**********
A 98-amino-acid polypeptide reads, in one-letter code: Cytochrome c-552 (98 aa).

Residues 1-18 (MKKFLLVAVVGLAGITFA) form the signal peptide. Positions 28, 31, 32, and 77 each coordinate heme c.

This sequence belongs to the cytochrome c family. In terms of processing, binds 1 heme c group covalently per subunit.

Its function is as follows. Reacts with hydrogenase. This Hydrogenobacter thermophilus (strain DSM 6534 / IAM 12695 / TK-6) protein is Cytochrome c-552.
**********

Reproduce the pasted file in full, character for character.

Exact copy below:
A 98-amino-acid polypeptide reads, in one-letter code: Cytochrome c-552 (98 aa).

Residues 1-18 (MKKFLLVAVVGLAGITFA) form the signal peptide. Positions 28, 31, 32, and 77 each coordinate heme c.

This sequence belongs to the cytochrome c family. In terms of processing, binds 1 heme c group covalently per subunit.

Its function is as follows. Reacts with hydrogenase. This Hydrogenobacter thermophilus (strain DSM 6534 / IAM 12695 / TK-6) protein is Cytochrome c-552.